Mar 27th, 2003, 02:49 PM
Standing Up to Uncle Sam
Standing up to Uncle Sam
By NAOMI KLEIN
As a kid, I had trouble understanding why my parents and siblings lived in Montreal, while my grandparents, aunts, uncles and cousins were scattered across the United States. On long car trips to visit relatives in New Jersey and Pennsylvania, my parents would tell us about the Vietnam War and the thousands of U.S. peace activists who had sneaked across the border to Canada in the late 1960s.
I was told that the Canadian government not only stayed officially neutral during that war, it offered sanctuary to U.S. citizens who refused to fight in a war that they believed was wrong. Derided as "draft dodgers" at home, they were welcomed in Canada as conscientious objectors.
My family's decision to emigrate to Canada was made before I was born, but these romantic stories planted an idea in my head when I was far too young to fend it off: I believed Canada had a relationship with the world that was radically different from that of the U.S.; that despite cultural similarities and geographic proximity, more humane and less interventionist values guided our dealings. In short, I thought we were sovereign.
Ever since, I have searched for evidence to back up that childhood (some would say childish) belief, with no luck -- until last week, when Canadian foreign policy took its sharpest turn away from the U.S. since the Vietnam War.
As it was in the '60s, Canada's position on this U.S. invasion is filled with hypocrisies. We have 31 soldiers in the Persian Gulf who are serving on exchange alongside U.S. and British troops, as well as three warships in the region. They are there, says Prime Minister Jean Chrétien, as part of Canada's support for the old-model "war on terror," not the new-model war on Iraq, even if the former has been officially relaunched as the latter (we've never been ones to keep up with the fashions).
But the remarkable fact remains: After decades of following the U.S. into every major military campaign, Canada is not backing this war. "If you start changing regimes, where do you stop?" Mr. Chrétien asked. Equally remarkable has been Mexican President Vicente Fox's position. Though also couched in caveats, he, too, has clearly said that "we are against this war."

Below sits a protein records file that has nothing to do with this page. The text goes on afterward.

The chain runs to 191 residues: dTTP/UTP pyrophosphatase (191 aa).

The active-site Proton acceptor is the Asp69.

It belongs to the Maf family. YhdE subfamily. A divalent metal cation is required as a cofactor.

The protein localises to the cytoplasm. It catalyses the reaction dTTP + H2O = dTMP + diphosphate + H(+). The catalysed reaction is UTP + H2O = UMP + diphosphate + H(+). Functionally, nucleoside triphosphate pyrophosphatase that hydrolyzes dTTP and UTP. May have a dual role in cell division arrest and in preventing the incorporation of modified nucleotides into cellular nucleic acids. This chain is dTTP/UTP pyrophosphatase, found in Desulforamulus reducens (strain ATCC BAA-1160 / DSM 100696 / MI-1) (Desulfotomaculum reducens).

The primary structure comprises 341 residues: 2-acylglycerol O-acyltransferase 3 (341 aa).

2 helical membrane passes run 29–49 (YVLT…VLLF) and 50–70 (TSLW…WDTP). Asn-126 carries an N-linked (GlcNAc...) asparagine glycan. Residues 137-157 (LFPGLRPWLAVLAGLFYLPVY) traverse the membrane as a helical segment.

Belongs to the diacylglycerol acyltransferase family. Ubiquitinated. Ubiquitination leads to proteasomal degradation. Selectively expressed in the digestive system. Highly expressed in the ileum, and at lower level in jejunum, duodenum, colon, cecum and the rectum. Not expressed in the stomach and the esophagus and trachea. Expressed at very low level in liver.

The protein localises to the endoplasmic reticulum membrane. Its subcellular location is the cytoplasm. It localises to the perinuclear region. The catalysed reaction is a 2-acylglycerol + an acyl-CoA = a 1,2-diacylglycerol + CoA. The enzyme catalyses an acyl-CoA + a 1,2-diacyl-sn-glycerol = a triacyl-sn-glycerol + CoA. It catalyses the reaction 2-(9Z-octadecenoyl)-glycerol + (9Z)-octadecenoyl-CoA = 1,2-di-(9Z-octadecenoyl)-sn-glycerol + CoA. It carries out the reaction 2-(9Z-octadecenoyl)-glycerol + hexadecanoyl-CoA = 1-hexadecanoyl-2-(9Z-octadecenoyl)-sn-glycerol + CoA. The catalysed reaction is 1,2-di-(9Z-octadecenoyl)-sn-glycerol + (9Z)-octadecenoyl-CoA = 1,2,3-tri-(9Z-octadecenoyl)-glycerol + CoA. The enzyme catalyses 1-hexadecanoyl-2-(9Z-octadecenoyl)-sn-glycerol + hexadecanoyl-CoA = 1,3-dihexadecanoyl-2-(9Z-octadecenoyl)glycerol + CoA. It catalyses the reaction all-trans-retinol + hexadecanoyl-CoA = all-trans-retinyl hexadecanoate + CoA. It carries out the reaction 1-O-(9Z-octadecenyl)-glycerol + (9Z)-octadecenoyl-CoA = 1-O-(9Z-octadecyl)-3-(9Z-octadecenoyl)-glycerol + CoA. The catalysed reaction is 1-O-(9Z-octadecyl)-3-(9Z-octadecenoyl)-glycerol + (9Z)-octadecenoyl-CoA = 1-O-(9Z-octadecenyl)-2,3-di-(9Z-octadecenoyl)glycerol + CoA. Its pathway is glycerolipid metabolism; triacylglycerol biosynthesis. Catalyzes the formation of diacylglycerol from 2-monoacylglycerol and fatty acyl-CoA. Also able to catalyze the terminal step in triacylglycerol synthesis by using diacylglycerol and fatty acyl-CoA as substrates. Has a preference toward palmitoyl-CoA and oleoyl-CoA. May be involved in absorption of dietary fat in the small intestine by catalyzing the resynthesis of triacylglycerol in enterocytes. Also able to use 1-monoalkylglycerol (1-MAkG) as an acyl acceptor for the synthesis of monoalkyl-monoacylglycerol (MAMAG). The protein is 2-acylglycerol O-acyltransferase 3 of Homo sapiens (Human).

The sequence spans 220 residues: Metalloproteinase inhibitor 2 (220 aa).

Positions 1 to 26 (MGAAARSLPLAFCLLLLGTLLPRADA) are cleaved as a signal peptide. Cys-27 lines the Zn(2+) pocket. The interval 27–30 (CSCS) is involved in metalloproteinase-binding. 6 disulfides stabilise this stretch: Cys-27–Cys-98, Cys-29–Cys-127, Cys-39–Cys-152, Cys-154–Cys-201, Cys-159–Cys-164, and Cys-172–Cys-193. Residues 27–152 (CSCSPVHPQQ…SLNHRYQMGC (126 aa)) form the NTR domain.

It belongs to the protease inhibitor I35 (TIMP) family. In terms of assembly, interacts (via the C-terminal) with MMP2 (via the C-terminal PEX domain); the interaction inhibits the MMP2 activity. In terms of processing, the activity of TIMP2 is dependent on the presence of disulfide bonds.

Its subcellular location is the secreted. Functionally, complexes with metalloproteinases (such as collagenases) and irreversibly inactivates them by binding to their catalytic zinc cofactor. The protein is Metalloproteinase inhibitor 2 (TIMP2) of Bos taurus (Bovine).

These mild, cautious, even ambivalent rejections don't seem particularly spectacular set against the political bombast coming from Europe, China and much of the Arab world. And yet Canada's and Mexico's decisions may well represent a far greater challenge to a marauding American empire than all the shouting coming from overseas.
After all, when European and Arab countries take on the U.S., it's almost expected -- but Canada and Mexico? We are more than friends, more than strategic allies. We are satellite states, extensions of the U.S., its front and back yards, supplying cheap labour (Mexico) and cheap energy (Canada) and, of course, unconditional support. We are supposed to be on the same team -- Team NAFTA.
And that is what makes the fact that Canada and Mexico are standing up to the U.S. on the war -- albeit while trying not to draw too much attention -- so significant. Empires need colonies to survive, countries that are so economically dependent, so militarily inferior, that independent action is unthinkable.
Solidifying and deepening these fears and dependencies among Washington's closest neighbours and largest trading partners has been NAFTA's great achievement. The numbers speak for themselves: 86 per cent of Canada's exports and 88 per cent of Mexico's go directly to the U.S. If the U.S. retaliated by closing its borders, Canada's and Mexico's economies would crash overnight.